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While most of the rough-fuzzy hybridization efforts are focused on classi cation, such hybridization is nding increasing popularity in neurocomputing. Use of rough set theory in neurocomputing is relatively recent, when in 1996 Lingras [203,204] showed how upper and lower bounds of ranges of numbers may be able to reduce training time and improve prediction performance. Lingras [205] also showed how rough neurons can be combined with neo-fuzzy neurons. A slightly different knowledge-based approach can be found in a book by Pal and Mitra [257], where they report the usefulness of rough and fuzzy hybridization in knowledge-based networks. Han et al. [122] used a combination of rough-fuzzy neural computing for classifying faults in high voltage power systems. They also showed how the combination of rough and fuzzy sets compares
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favorably with fuzzy neural computing. Pal et al. [259] used an innovative combination of multiple technologies including rough sets, fuzzy sets, neurocomputing, and genetic algorithms that provided accelerated training and a compact network suitable for generating a minimum number of rules with high certainty values. Zhang [413] combined the logical view of rough set theory with fuzzy neurocomputing. Rough set theory was used to reduce the rule set in the initial fuzzy system by eliminating inconsistent and redundant rules. The resulting rule set is used to create and train a simple fuzzy neural network. A similar hybridization can also be found in [142], where particle swarm optimization is used to re ne network parameters. The traditional rough set strength of rule set management was combined with neuro-fuzzy systems by [6] for time series prediction based on actual stock market data. The proposed model creates rules with reasonable interpretability and leads to higher yields. The use of upper and lower bounds of numeric ranges is also shown to be effective in classi cation of multi-spectral images in [226], where a rough-fuzzy Hop eld net (RFHN) is proposed. The approach used upper and lower bounds of gray levels captured from a training vector in multi-spectral images instead of all the information in the image. The resulting RFHN reduces training time because of the use of 2/N pixels for an N -dimensional multi-spectral image. The resulting classi cation is also shown to be an improvement over the conventional approach. A similar improvement in performance with the use of rough-fuzzy neural networks over fuzzy neural networks was reported in [98] for prediction of short-term electricity load forecasting. They also used genetic algorithms for the selection of the best set of inputs for the prediction. The application of rough-fuzzy neurocomputing continues to diversify as indicated by the rough-fuzzy neural network controller used by [52] for wastewater management.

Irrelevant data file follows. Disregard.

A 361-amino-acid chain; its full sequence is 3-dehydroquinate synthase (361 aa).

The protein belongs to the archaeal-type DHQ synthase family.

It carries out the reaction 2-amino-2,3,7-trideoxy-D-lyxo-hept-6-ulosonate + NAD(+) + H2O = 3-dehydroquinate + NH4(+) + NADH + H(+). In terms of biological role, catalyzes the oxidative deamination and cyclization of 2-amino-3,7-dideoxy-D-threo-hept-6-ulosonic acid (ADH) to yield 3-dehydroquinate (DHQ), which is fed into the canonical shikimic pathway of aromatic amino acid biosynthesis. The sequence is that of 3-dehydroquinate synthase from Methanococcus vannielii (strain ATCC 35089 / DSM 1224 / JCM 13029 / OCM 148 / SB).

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There is a 15-year history of hybridization of fuzzy and genetic algorithms (GAs). The rst 10-year history of such hybridization is reported in [61]. Hybridization of GAs with rough set theory was rst based on lower and upper bounds of numeric ranges in the form of rough genetic algorithms in 1998 [206]. Another hybridization between GAs and rough set theory used rough sets representation in the genetic encoding [210] for creating rough set representations of clusters. Mitra and Mitra [233] proposed a hybrid decision support system for detecting the different stages of cervical cancer. Hybridization included the evolution of knowledge-based subnetwork modules with GAs using rough set theory and the ID3 algorithm. Genetic algorithms have been used with hybridized rough and fuzzy neural research by a number of authors. For example, [98] used GAs for selecting the best set of inputs for rough-fuzzy neurocomputing. Similarly [259] used GAs in rough and fuzzy set based rule generation. These genetic algorithms were not speci cally extended based on either rough or fuzzy set theory. One example of
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